Screenplay by Leigh Whannell – based on H. G. Wells The Invisible Man
Produced by: Jason Blum, Kylie du Fresne
Main cast: Elisabeth Moss, Aldis Hodge, Storm Reid, Harriet Dyer, Oliver Jackson-Cohen, Michael Dorman,
Music: Benjamin Wallfisch
Cinematography: Stefan Duscio
***MAY CONTAIN SPOILERS***
Many a work, home, pub, dinner party and school conversation has started with the following question: what would YOU do if you were invisible? Depending on the company it’s something that can descend into wild fantasy territory. Being invisible will allow you the freedom to spy and become the ultimate voyeur. You could also become a criminal and creep into places without being seen to thieve. You could be a prankster and play tricks on your friends and family. You could become a superhero, battle crime and help people. You could simply just disappear not just literally, but philosophically from society. The possibilities are endless.
H. G. Wells original novel is an absolute genre masterpiece. Arguably the most famous version was filmed in 1933 with incredible practical effects and an exceptional performance from Claude Rains. In this new version the conventional invisible scientist-goes-mad story is twisted successfully into an exhilarating horror suspense film with themes relating to toxic masculinity and abusive relationships. Here invisibility is used to control and instil fear, as the recently deceased Griffin (Oliver Jackson-Cohen) is, according to his ex-partner, Cecilia (Elisabeth Moss), targeting her from the grave.
Leigh Whannell has great experience writing and producing low-budget horror films including: Saw (2004) andInsidious (2010). His last directorial release, Upgrade (2018), was a fantastic mix of 1980’s B-movies, sci-fi and horror cinema. Building on the crowd-pleasing thrills of Upgrade, Whannell has crafted a paranoiac classic with Elisabeth Moss giving a fantastically nerve-shredding and physically adept performance. From the tense opening scene, we empathise with her desire to escape a controlling and malevolent force. Building slowly throughout the first act, Whannell’s script brilliantly picks up the pace and plots Cecilia’s descent into a living hell. Consequently, Cecilia’s anxiety reaches peak stress as no one believes she is being set up by a gas-lighting, unseen and venal monster.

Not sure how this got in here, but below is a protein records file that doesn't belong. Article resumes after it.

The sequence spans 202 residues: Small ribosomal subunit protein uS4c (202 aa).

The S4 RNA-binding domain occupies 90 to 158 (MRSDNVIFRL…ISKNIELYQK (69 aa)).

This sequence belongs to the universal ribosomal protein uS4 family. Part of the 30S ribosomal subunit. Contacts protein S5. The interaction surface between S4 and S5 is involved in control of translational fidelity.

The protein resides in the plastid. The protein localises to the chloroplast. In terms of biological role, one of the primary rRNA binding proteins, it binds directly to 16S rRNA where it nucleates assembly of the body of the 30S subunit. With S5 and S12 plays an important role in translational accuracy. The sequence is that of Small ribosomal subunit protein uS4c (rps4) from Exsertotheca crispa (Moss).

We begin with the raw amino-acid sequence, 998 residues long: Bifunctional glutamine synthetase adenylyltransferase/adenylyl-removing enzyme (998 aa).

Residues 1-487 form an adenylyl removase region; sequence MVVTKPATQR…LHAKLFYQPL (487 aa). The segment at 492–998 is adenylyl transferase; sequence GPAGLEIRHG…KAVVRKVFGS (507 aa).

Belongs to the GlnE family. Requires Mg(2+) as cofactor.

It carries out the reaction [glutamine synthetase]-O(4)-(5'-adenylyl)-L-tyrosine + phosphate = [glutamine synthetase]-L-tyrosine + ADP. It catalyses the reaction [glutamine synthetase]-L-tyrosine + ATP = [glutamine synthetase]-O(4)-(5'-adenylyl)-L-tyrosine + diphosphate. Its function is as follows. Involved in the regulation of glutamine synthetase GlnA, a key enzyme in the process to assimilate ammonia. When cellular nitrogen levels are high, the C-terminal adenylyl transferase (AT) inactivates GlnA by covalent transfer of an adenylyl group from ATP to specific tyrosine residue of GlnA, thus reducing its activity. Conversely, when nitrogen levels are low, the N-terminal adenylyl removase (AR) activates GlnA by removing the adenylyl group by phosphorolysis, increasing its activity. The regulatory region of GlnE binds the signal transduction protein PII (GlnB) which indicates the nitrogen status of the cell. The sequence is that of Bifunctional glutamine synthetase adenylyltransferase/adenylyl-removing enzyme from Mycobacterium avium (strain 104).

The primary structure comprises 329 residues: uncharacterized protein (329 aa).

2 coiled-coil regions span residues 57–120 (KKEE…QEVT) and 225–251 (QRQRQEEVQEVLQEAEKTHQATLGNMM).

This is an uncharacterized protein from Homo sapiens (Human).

It pays to see this film on the big screen with the finest sound quality available. I watched it on an IMAX screen where the sound design and Benjamin Wallfisch’s amazing score really enhance the fear-inducing visuals. How the production team made this film for a reported $7 million dollars is beyond me. Yet, Whannell is an economical and highly efficient filmmaker. His writing is lean and mean, as the script is full of fantastic set-pieces and plot reversals. Moreover, the story is very relevant, exploring the themes of the day relating to domestic abuse, depression and mental illness. However, it’s not an overbearing message movie, but rather a smart and surprising thriller.
Overall, The Invisible Man (2020) starts strongly and proceeds to deliver a series of gripping and, at times, heart-in-the-mouth cinematic moments. There are none of the usual scientific and over-expositional set-ups that can slow down such films. The visuals, sound, score and performances deliver the story most effectively. I felt like there were a few fuzzy plot moments that Whannell could have explained in more detail, however, that could have hindered the pace of the story. Finally, with Elisabeth Moss imbuing her character with resilience, energy and steel, we get an individual who will never give up. She sees through her ghosting nemesis and will fight to the last breath to prove her innocence and remain in control.